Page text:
Collective Refresh

Classics Collective is having a slight make over!

It has been three years since Classics Collective has been bringing news about Classics to your Twitter feeds and we have gradually began to spread Classics news through Facebook, Google+, Flipboard and

I still remember the first days of the Twitter feed: trawling around for established accounts to follow, scouring the internet for websites rich with Classics news and still not knowing what the account should provide and who it should serve. I wonder whether we have quite achieved a perfect mix of articles and event notifications for the wider world of Classicists?

There really is not a dearth of content-sharing Facebook pages or social media accounts available. Classics Collective has the benefit of being “edited” but the disadvantage of requiring a committed editor. It has been a busy year personally and in an ideal world tweets would be more frequent and, by responding more immediately to any published articles immediately, more comprehensive.

Some things remain the same – we tweet most Sunday mornings and evenings and we have still tweeted from every Classical Association conferences. Other things change – job and conference adverts every morning are simply impossible with a day job involved.

Things will change too. We hope to have a new logo coming soon.

We hope you keep enjoying what we provide on the accounts.

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#CA15 at Bristol

It’s that time of the year again – the time where Classicists get together in the annual CA. Bristol is playing host to this year’s conference and I will add my own welcome to all the delegates and virtual attendees to this fantastic place – a place that I also call my hometown.

The official conference website gives much detail in terms of programme, round tables, meals, excursions and all and sundries. Unlike previous year there will be no digest of it on this blog and we trust you will be amply supplied with information on that website, if not via email. Nonetheless, to keep updated via social media, please use and follow the hashtag #CA15; the official twitter account of the conference is #CAConf2015. You may also wish to be refreshed with the guidelines for live-tweeting at conference.

Bristol and Classics

Bristol has a long association with the study of Classics from the level of Minimus to megala biblia.

A look at the staff list of the Department of Classics reveal many luminaries of our age on topics from Latin love poetry to Greek lyric poetry, historiography to reception studies. The department is situated uphill (though for many travelling from the hotel to the conference venue it may be hard to imagine a place higher) at Woodland Road, a leafy street of university departments which afford good views of the City Centre and the Great Hall of Bristol Grammar School.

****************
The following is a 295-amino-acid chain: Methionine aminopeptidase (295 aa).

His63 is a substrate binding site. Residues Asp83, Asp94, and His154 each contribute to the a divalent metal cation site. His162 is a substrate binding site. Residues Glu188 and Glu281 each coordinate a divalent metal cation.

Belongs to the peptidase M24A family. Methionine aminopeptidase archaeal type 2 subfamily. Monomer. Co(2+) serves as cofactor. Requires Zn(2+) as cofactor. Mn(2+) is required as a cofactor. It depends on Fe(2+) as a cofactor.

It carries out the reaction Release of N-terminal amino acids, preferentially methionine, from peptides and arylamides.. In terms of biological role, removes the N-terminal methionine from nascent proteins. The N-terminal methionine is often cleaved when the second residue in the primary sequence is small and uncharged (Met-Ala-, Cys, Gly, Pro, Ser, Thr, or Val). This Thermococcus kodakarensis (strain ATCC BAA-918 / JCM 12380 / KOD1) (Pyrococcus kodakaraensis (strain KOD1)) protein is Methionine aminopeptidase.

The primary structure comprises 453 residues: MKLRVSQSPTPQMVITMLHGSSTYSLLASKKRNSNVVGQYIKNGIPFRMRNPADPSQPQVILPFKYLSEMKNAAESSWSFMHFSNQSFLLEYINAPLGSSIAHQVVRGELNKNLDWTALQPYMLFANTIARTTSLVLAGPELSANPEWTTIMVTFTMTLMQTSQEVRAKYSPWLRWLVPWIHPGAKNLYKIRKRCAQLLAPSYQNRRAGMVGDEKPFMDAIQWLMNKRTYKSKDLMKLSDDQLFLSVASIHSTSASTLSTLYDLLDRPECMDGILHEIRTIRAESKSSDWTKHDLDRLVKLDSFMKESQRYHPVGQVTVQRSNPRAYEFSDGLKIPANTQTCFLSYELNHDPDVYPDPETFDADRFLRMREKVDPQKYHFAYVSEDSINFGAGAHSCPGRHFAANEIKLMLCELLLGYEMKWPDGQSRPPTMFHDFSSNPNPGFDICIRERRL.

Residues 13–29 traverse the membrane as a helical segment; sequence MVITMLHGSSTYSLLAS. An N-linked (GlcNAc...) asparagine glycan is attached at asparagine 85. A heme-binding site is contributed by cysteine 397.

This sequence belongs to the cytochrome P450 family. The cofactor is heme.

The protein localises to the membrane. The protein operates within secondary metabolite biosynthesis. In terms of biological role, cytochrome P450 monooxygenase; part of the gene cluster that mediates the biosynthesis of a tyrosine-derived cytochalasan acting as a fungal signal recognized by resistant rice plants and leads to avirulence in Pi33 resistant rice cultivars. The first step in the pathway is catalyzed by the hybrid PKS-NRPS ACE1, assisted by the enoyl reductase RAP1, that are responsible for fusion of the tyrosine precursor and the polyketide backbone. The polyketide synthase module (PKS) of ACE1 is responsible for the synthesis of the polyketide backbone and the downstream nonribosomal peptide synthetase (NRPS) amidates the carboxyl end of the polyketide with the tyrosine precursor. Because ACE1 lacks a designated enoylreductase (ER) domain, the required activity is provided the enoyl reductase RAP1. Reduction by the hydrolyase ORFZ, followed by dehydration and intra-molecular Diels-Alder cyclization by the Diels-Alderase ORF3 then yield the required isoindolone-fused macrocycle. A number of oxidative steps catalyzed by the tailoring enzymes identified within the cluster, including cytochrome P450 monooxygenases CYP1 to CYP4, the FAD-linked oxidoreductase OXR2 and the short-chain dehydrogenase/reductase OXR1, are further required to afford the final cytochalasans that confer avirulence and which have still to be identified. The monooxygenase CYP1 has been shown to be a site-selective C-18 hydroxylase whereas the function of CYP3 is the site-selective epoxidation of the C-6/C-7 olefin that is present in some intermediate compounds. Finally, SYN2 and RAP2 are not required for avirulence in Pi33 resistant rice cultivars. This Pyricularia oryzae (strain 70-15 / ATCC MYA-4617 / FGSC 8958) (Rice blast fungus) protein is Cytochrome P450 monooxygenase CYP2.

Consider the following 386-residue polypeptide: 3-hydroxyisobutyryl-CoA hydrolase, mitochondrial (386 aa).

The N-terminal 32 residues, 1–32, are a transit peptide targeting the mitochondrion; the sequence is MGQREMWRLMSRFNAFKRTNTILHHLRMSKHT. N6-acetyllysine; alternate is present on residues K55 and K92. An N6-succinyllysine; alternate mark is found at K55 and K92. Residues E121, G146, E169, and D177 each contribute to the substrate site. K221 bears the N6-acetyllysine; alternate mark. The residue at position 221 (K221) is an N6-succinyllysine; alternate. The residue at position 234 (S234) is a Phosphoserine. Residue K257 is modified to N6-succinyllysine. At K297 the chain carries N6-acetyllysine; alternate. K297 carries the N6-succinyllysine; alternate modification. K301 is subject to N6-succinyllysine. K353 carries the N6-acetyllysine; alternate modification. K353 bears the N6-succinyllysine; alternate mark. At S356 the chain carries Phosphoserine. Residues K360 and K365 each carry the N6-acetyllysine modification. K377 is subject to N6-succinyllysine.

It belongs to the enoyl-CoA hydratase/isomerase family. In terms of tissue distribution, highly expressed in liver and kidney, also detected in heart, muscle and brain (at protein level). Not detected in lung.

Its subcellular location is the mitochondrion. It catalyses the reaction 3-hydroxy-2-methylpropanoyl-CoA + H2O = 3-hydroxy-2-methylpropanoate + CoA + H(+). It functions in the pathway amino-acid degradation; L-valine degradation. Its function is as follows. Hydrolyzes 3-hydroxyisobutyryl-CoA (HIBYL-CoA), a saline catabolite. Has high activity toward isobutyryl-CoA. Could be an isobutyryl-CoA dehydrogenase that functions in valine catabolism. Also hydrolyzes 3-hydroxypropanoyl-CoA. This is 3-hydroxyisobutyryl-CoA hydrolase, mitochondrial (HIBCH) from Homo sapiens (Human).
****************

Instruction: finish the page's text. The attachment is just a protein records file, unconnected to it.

The university received its Royal Charter in 1907. It received much financial support from Henry Overton Wills. Wills, the first chancellor of the University, was part of the family that prospered in its control of Imperial Tobacco, the warehouses of which can still be seen at the Gorge-end of Bristol’s floating harbour. The significance of Wills is highlighted in that the centrepiece and physical symbol of the university, The Wills Memorial Building and Tower, is named after him – this building will house many events related to the conference.

For many Classicists Bristol will be most the place where those orange and blue volumes appear. In fact Bristol Classics Press was an imprint of the larger Gerald Duckworth and has recently been acquired by Bloomsbury Academic. The imprint has a long catalogue of manuals and editions and it is still growing though nowadays its connection with Bristol is (I believe – do correct me otherwise) minimal.

Though not minimal is the contribution of Minimus to the Classical scene. Barbara Bell, its fons et origo, developed the course far south of the Hadrian’s Wall while teaching at Clifton High School. The series has provided primary students with a course more suited to their needs and is used in many schools.

Bristol in brief

Once the second city of England thanks to its (very tidal) port, today Bristol is a vibrant and cultural city. At the moment it is also the European Green Capital 2015. It is famous for its Georgian architecture, association with Isambard Kingdom Brunel and Banksy.

Visitors to the city can wander around the harbour or its graffiti-filled streets – graffiti that draws visitors and artists with spray cans from around the world. A good prospect of the city can be viewed from Cabot Tower on Brandon Hill or the Clifton Suspension Bridge; a good prospect of Brunel’s Suspension Bridge, prominent in adverts such as that of Lloyd’s Bank, can be found from the Clifton Observatory. Brunel has also contributed the fine train station, compared to a cathedrals for trains, at Bristol Temple Meads.